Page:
The other day I was looking at why people don’t get broadband at home and thinking that education and promotion was a good way to reach folks. There are some great digital literacy programs out there and I hope to feature some in upcoming blogs – but broadband (and the Internet) is largely something that can sell itself. All you have to do is provide a safe and easy place for people to go to use it– and hopefully get them interested in taking the next step.
In Stevens County Minnesota this is one strategy they are trying. The Resource Connections (strengthen the Stevens County Community through non-profit cooperation) project is putting Wi-Fi hotspots and computers in public places so that residents and visitors can get online. I think it will be a great way to reach people who just need some time to play before they want to learn more. It’s a way to provide broadband access to kids and adults who don’t have access at home. It can be a perk to travelers who just need a little cyber fix. I suspect that after getting a taste of what broadband can mean that many visitors will progress to wanting more – whether that means getting a computer or subscribing to better broadband at home. It’s a community-sponsored free trial for individuals.
The Resource Connection is one project that has been taken advantage of the University of Minnesota Morris Students in Service AmeriCorps program. Local units of government, schools, and nonprofits can apply through the Center for Small Towns to get help from UMM students. The nonprofit gets help; the students get valuable real life experience that complements the lessons they are learning in school. It’s a win-win opportunity.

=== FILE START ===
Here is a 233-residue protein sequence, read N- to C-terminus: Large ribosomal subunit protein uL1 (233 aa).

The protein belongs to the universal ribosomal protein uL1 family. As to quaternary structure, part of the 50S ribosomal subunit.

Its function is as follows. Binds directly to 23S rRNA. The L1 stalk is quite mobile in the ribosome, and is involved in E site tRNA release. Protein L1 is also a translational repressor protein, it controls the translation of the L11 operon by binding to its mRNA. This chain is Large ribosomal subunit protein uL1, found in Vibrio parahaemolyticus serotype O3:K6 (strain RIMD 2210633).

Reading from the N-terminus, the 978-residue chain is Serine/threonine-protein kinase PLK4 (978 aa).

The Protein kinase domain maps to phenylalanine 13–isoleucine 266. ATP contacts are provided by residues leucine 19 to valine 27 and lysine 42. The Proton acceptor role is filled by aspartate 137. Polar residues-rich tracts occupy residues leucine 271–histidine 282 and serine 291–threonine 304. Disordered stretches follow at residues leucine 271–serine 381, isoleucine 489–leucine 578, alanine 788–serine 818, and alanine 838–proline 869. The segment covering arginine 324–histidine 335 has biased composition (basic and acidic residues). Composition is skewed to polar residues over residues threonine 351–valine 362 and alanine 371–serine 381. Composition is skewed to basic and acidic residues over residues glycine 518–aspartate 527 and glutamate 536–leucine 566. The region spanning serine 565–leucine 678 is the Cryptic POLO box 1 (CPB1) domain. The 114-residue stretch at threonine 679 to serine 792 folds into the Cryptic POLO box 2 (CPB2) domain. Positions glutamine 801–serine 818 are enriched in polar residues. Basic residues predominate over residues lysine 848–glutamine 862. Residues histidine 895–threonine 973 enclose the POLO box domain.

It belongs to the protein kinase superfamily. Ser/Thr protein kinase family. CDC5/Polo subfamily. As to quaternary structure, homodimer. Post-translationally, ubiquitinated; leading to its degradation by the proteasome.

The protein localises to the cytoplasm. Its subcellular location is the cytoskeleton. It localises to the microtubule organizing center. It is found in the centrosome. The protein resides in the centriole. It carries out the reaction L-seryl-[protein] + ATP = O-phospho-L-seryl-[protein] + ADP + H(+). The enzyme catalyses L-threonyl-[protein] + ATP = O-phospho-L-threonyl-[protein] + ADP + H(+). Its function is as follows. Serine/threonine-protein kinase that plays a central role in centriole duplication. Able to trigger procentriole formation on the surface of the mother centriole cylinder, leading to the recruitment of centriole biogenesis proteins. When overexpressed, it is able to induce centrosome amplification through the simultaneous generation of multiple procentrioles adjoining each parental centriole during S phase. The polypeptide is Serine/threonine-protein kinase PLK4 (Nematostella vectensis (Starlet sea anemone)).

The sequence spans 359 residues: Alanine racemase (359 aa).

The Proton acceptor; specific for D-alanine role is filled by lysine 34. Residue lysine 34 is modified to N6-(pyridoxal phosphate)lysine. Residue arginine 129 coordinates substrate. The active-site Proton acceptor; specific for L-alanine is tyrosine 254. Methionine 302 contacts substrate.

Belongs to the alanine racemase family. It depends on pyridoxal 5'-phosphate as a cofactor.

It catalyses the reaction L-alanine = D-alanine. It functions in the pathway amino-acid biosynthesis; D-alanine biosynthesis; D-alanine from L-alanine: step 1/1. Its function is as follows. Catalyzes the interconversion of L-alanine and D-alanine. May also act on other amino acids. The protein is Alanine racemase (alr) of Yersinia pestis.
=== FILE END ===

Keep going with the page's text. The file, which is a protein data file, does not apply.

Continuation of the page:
I spoke with Bridget Billo, a student at University of Minnesota Morris who got involved with The Resource Connection through the AmeriCorps project last fall. It’s been a lot of strategy and planning. Five communities have been selected to house the Wi-Fi hotspots: Alberta, Chokio, Donnelly, Hancock and Morris. The specific location inside the community have mostly been decided and are at places where it will be easy for residents to gain access and places that can accommodate a computer (or two or three).
The goal is to have the hotspots up in the next 1-2 months – as Bridget pointed out to me, “There’s a lot of things that still need to be done. We need to confirm remaining hosts for these hotspots, set up the computers, and tell the communities.” Billo is also taking the lead in arranging for high school students to provide some basic introduction to broadband.
The planning continues and the excitement mounts. It will be helpful to see how the hotspots are used and whether they whet the appetite for greater learning and use of broadband.
I asked Bridget what drew her to this project..
I thought it was a great opportunity. I’m very interested in nonprofits and it was fun to learn about them and to work with them. I also think it’s a great project for Stevens County. Increasing broadband to the public holds potential for such great positive results and this project represents an excellent gift to the communities.
It will be an excellent gift indeed.